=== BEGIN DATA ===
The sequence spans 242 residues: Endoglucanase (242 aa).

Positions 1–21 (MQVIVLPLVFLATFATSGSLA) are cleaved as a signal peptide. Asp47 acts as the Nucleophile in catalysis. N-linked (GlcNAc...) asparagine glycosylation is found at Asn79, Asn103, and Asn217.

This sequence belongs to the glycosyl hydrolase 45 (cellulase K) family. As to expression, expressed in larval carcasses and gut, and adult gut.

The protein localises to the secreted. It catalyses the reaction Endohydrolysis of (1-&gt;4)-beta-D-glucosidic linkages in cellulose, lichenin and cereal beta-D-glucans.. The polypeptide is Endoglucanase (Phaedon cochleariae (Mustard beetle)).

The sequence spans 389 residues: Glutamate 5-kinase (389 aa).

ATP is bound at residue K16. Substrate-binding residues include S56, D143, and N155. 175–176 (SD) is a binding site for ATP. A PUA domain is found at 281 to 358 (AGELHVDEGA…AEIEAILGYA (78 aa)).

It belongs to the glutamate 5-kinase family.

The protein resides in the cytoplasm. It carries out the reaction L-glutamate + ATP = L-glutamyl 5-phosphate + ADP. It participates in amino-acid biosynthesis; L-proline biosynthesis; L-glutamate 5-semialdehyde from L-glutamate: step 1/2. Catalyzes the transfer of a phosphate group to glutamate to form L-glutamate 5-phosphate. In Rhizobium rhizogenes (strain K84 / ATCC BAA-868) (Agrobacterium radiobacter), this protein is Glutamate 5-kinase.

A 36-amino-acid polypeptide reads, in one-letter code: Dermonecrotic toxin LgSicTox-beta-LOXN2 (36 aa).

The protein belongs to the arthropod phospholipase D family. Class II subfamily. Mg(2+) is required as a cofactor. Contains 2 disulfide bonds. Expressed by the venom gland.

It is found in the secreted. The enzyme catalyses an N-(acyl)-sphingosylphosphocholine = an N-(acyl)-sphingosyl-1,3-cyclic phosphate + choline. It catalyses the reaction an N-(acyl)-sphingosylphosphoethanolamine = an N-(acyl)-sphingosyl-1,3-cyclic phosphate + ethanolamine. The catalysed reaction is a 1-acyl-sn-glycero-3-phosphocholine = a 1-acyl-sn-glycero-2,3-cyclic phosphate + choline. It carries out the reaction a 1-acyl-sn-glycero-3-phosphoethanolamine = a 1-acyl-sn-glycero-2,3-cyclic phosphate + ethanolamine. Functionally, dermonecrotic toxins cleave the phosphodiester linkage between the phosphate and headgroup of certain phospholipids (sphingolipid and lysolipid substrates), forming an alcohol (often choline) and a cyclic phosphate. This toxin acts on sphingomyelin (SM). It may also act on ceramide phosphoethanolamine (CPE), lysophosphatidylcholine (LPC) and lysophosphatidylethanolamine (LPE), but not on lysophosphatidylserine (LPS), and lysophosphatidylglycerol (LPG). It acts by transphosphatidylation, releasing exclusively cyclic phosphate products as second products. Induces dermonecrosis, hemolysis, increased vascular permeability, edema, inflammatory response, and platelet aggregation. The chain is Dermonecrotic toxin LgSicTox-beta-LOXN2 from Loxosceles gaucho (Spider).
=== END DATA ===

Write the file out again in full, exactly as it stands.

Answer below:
The sequence spans 242 residues: Endoglucanase (242 aa).

Positions 1–21 (MQVIVLPLVFLATFATSGSLA) are cleaved as a signal peptide. Asp47 acts as the Nucleophile in catalysis. N-linked (GlcNAc...) asparagine glycosylation is found at Asn79, Asn103, and Asn217.

This sequence belongs to the glycosyl hydrolase 45 (cellulase K) family. As to expression, expressed in larval carcasses and gut, and adult gut.

The protein localises to the secreted. It catalyses the reaction Endohydrolysis of (1-&gt;4)-beta-D-glucosidic linkages in cellulose, lichenin and cereal beta-D-glucans.. The polypeptide is Endoglucanase (Phaedon cochleariae (Mustard beetle)).

The sequence spans 389 residues: Glutamate 5-kinase (389 aa).

ATP is bound at residue K16. Substrate-binding residues include S56, D143, and N155. 175–176 (SD) is a binding site for ATP. A PUA domain is found at 281 to 358 (AGELHVDEGA…AEIEAILGYA (78 aa)).

It belongs to the glutamate 5-kinase family.

The protein resides in the cytoplasm. It carries out the reaction L-glutamate + ATP = L-glutamyl 5-phosphate + ADP. It participates in amino-acid biosynthesis; L-proline biosynthesis; L-glutamate 5-semialdehyde from L-glutamate: step 1/2. Catalyzes the transfer of a phosphate group to glutamate to form L-glutamate 5-phosphate. In Rhizobium rhizogenes (strain K84 / ATCC BAA-868) (Agrobacterium radiobacter), this protein is Glutamate 5-kinase.

A 36-amino-acid polypeptide reads, in one-letter code: Dermonecrotic toxin LgSicTox-beta-LOXN2 (36 aa).

The protein belongs to the arthropod phospholipase D family. Class II subfamily. Mg(2+) is required as a cofactor. Contains 2 disulfide bonds. Expressed by the venom gland.

It is found in the secreted. The enzyme catalyses an N-(acyl)-sphingosylphosphocholine = an N-(acyl)-sphingosyl-1,3-cyclic phosphate + choline. It catalyses the reaction an N-(acyl)-sphingosylphosphoethanolamine = an N-(acyl)-sphingosyl-1,3-cyclic phosphate + ethanolamine. The catalysed reaction is a 1-acyl-sn-glycero-3-phosphocholine = a 1-acyl-sn-glycero-2,3-cyclic phosphate + choline. It carries out the reaction a 1-acyl-sn-glycero-3-phosphoethanolamine = a 1-acyl-sn-glycero-2,3-cyclic phosphate + ethanolamine. Functionally, dermonecrotic toxins cleave the phosphodiester linkage between the phosphate and headgroup of certain phospholipids (sphingolipid and lysolipid substrates), forming an alcohol (often choline) and a cyclic phosphate. This toxin acts on sphingomyelin (SM). It may also act on ceramide phosphoethanolamine (CPE), lysophosphatidylcholine (LPC) and lysophosphatidylethanolamine (LPE), but not on lysophosphatidylserine (LPS), and lysophosphatidylglycerol (LPG). It acts by transphosphatidylation, releasing exclusively cyclic phosphate products as second products. Induces dermonecrosis, hemolysis, increased vascular permeability, edema, inflammatory response, and platelet aggregation. The chain is Dermonecrotic toxin LgSicTox-beta-LOXN2 from Loxosceles gaucho (Spider).